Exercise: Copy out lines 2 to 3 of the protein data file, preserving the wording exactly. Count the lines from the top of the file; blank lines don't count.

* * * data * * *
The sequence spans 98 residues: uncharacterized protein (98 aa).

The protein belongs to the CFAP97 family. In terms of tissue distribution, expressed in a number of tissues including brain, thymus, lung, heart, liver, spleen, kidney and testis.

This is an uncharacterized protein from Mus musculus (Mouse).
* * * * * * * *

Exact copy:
The protein belongs to the CFAP97 family. In terms of tissue distribution, expressed in a number of tissues including brain, thymus, lung, heart, liver, spleen, kidney and testis.

This is an uncharacterized protein from Mus musculus (Mouse).